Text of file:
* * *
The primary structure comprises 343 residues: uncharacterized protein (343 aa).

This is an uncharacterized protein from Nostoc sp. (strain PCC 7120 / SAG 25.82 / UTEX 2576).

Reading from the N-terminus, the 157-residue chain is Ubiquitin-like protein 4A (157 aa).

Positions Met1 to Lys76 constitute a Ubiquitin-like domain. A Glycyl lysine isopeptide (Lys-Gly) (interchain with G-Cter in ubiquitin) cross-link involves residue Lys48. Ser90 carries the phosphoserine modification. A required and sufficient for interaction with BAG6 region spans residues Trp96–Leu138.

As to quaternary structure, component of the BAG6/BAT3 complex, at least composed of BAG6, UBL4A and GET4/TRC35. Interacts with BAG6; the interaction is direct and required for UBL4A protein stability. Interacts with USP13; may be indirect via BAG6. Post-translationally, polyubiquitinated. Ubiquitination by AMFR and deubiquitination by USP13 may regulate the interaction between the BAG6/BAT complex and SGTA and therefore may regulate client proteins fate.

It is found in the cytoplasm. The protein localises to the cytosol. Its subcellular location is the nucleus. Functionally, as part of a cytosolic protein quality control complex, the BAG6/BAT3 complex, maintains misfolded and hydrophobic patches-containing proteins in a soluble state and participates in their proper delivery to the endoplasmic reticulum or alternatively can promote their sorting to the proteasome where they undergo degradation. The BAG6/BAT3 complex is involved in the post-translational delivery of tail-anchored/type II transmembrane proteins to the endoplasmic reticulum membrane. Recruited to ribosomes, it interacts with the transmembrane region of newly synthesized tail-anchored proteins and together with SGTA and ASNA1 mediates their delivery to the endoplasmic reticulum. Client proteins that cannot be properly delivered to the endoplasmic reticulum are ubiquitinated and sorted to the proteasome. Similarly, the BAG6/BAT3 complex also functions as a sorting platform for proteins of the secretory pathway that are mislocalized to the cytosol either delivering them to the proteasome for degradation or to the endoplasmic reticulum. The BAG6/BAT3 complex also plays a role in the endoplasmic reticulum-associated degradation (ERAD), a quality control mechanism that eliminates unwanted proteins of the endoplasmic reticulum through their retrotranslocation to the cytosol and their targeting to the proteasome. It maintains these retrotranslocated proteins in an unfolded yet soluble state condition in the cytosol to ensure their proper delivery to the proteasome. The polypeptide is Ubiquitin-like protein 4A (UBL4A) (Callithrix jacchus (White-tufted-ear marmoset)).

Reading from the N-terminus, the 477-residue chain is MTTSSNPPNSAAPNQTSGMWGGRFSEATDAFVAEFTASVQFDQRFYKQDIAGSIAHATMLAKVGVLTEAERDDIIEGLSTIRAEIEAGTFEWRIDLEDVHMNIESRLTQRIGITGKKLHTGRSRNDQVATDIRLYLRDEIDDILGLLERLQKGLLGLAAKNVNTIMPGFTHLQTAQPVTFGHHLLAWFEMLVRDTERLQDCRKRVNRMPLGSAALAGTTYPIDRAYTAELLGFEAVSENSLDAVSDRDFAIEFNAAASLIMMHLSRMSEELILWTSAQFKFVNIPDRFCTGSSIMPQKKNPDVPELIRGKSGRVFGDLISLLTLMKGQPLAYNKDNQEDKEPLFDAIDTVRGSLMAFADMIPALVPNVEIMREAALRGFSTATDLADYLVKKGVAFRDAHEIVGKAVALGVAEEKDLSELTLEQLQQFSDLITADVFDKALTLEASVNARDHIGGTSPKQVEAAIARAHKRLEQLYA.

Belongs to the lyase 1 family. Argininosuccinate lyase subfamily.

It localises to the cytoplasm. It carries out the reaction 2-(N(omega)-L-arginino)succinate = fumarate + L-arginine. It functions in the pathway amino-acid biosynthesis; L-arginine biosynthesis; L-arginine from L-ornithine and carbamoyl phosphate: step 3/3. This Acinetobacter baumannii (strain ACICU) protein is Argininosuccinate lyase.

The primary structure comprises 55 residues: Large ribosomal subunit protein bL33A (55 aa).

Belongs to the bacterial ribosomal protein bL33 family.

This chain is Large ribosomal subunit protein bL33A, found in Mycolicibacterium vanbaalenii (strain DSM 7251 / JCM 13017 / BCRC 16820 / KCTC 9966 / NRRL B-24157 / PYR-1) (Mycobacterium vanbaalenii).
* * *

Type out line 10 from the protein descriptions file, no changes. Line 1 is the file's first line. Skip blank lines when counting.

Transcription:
The primary structure comprises 55 residues: Large ribosomal subunit protein bL33A (55 aa).